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Dr. Jin Ho Yoo

By Bentaake Kiima of Broadcasting and Publications Authority

16 August, 2017, Honiara, Solomon Islands, PMC-4 – Tuvalu is looking forward to using a new climate prediction model once it is release for use later in the year, says the Director of the Tuvalu Meteorological Services, Mr Taula Katea.

Mr Katea was speaking to journalists covering the Pacific Meteorological Council meeting in Honiara, where information about the new PICASO model was released.

“Hopefully, sometime at the end of the year when it’s available, we look forward to using it and we will try to compare it with the current model we are using,” said Director katea

Dr Jin Ho Yoo of South Korea was project leader in developing PICASO, the Pacific Island Countries Advanced Seasonal Outlook model. He is an atmospheric scientist with the APEC Climate Center.

“PICASO attempts to translate those results from the climate models in the largest scales down to localize climate for each island,” said Dr Hoo.

PICASO he added is more reliable for rainfall prediction and provides additional information to the Pacific Islands about heavy rainfall events, flooding and drought alerts. This information’s would help minimize damage in agriculture and livelihoods. - #PMC4 #PacificMet


PICASO model was developed by the Republic of Korea-Pacific Islands Climate Prediction Project (ROK-PI CliPS). The project is funded by the Republic of Korea and jointly implemented by APCC and SPREP. For more information on the project visit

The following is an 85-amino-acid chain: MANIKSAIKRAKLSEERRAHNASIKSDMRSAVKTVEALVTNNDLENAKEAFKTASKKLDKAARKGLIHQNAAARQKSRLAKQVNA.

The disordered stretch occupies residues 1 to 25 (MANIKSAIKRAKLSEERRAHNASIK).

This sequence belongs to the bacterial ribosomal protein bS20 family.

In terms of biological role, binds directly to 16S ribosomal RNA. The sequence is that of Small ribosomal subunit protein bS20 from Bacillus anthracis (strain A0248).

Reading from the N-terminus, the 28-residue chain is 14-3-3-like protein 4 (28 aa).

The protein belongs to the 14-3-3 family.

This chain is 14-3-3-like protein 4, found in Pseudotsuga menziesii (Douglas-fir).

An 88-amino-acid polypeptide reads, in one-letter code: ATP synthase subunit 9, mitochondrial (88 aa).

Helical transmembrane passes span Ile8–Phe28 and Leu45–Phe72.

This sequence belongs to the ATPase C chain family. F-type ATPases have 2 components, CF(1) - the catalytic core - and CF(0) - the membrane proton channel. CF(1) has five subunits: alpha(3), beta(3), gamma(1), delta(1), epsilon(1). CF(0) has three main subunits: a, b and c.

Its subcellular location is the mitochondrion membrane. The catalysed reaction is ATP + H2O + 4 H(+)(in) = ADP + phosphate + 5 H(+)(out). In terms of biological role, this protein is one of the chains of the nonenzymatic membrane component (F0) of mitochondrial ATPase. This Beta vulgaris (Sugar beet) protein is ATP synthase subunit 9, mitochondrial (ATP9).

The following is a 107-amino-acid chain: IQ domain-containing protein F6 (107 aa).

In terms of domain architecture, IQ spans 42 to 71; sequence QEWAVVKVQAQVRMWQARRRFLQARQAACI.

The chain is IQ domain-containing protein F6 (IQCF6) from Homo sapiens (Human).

The Fourth Pacific Meteorological Council is being held in Honiara, Solomon Islands from the 14 – 17 August co-hosted by the government of Solomon Islands, the Secretariat of the Pacific Regional Environment Programme (SPREP) and World Meteorological Organization (WMO). This will followed by the Second Pacific Meteorological Ministers Meeting (PMMM) on the 18 of August.

The PMC and PMMM is supported by the Government of Solomon Islands, SPREP, WMO, Government of Australia through the Climate and Oceans Support Programme (COSPPac) and Pacific Australia Climate Change Science and Adaptation Planning Programme (PACCSAP), Government of Finland, National Ocean and Atmospheric Administration (NOAA), United Nations Development Programme through the Resilience in the Pacific (SIDS) project.

The PMC consists of members of the Pacific National Meteorological and Hydrological Services supported by its technical partners, regional organisations, non-government organisations and private sectors.

This article was developed by a Pacific Media Team of Reporters currently providing coverage on the Fourth Pacific Meteorological Council in Solomon Islands. This activity coordinated by SPREP is supported by a partnership between the Government of Solomon Islands, SPREP, Australia funded project (Climate and Oceans Support Program (COSPPac) and UNDP Disaster for Pacific SIDS (RESPAC) project.


The views and opinions expressed in this article are those of the writer and do not necessarily reflect the views of the Secretariat of the Pacific Regional Environment Programme (SPREP) or the United Nations Development Programme (UNDP)both of which provided funding for generating media articles.



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